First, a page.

During this year’s AFC Championship game, there was much talk about the two quarterbacks competing, and for good reason.
Tom Brady has never had a losing season as the Patriots’ quarterback, while it seems Peyton Manning owns every record for which a statistic has been invented.
The two have faced off 17 times, with five of those games occurring in the playoffs, according to the NFL’s website. Both are surefire Hall of Fame players, but when it comes down to it, are they the best quarterbacks ever?
One factor arguments like this leave out is the fact that these two quarterbacks come from different eras with different rules. When the NFL started in 1920, the forward pass had only been invented for roughly ten years. It took another 13 years to decide that a forward pass could be thrown from anywhere behind the line of scrimmage.
In 1977, however, rule changes were adopted to open up the passing game and to cut down on injuries. “Defenders were permitted to make contact with eligible receivers only once; the head slap was outlawed; offensive linemen were prohibited from thrusting their hands to an opponent’s neck, face or head; and wide receivers were prohibited from clipping, even in the legal clipping zone,” according to the NFL’s website.
All of this meant that if anybody wanted to get anything done in the air, they had to try and throw it to a receiver who was getting pushed around.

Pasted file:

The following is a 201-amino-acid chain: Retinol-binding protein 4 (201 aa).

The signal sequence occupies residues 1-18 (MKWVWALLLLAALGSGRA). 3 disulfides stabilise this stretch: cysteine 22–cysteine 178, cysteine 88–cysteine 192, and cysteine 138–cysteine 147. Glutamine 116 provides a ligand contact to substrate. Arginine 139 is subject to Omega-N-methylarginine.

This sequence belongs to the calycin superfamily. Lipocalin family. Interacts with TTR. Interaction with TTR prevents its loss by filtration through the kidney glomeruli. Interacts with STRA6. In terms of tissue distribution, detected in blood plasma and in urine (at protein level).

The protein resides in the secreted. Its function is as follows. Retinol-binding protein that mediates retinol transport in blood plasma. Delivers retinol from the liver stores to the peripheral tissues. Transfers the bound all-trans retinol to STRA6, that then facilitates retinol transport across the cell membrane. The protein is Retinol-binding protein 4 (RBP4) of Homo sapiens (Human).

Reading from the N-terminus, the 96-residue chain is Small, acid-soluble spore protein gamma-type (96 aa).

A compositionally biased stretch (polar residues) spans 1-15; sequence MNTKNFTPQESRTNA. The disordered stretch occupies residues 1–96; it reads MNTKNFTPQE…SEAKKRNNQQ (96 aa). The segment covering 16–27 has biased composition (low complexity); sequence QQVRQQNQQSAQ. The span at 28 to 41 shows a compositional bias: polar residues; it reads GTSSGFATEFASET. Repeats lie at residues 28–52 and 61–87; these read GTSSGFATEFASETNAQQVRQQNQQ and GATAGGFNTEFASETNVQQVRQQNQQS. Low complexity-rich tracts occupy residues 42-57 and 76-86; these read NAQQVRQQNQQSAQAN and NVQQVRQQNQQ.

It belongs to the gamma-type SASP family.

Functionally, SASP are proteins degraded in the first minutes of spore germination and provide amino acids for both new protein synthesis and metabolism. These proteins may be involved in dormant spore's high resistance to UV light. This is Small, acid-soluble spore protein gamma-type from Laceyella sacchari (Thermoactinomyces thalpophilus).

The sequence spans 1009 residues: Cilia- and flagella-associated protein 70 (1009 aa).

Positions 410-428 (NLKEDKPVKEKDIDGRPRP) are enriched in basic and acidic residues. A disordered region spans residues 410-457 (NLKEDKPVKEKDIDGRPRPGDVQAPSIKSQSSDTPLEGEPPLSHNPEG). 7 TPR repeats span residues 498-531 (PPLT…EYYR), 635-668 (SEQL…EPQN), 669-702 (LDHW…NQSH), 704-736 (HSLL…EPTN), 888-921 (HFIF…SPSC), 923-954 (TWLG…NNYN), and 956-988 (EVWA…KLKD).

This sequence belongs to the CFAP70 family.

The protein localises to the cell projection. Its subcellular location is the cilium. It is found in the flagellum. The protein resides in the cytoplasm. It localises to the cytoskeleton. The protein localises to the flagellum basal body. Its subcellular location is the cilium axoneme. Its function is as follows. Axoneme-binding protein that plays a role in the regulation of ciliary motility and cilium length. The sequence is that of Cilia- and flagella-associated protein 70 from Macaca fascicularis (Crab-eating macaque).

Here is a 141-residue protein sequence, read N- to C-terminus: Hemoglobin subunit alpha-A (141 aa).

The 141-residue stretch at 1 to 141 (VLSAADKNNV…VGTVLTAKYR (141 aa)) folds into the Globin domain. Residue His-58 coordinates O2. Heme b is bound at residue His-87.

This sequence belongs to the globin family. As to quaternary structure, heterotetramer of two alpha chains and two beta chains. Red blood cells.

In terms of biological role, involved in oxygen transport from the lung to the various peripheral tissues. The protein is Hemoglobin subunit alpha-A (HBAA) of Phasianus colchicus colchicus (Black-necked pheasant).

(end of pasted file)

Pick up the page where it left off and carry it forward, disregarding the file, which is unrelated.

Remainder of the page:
Even with the changes the game has gone through, the question remains: Who is the best?
Would I say Manning just because I wear orange and blue on Sundays or because I have never forgiven Brady for beating out Michael Bishop for the Patriots’ starting job? Well, no, I wouldn’t say either of these things.
Manning and Brady are both great quarterbacks, but playing in an era where safety rules allow them to have longer careers skews the argument on who is the best.
So, who is the greatest quarterback of all time? Roger Staubach, inventor of the Hail Mary pass? Brett Favre, the gunslinger?
I was going to pick Johnny Unitas, the man with the “Golden Arm.” Playing in the ’50s and ’60s, he took the Baltimore Colts, now the Indianapolis Colts, from a cellar-dwelling team to several league championships. Unlike Brady and Manning, he did it in the rough-and-tumble era where it was legal to hit people.
Although he was one of the first to reach 40,000 total passing yards, Unitas spent most of the time on the bench because of injuries in the later half of his career.
After thinking it over and looking at the evidence, Joe Montana is the best quarterback ever.
“Joe Cool,” as he was known, was a pioneer of the West Coast offense, allowing him to gain great success throwing the ball dozens of times per game. Both Manning and Brady wouldn’t get to be offensive juggernauts if Montana hadn’t shown them how it’s done.
In addition to his offensive innovations, Montana also had to face one of the era’s toughest defenses, the Chicago Bears, in the playoffs to win those four Super Bowl rings.
Maybe the new rules benefit the new guys and Unitas hung in there, but Montana changed the way the game could be played. While I know there will be different opinions on this argument, before you make your decision on who is the greatest quarterback ever, think about the difference in eras in which they played. Rules change all the time, but it is the legacy of the players that lives on.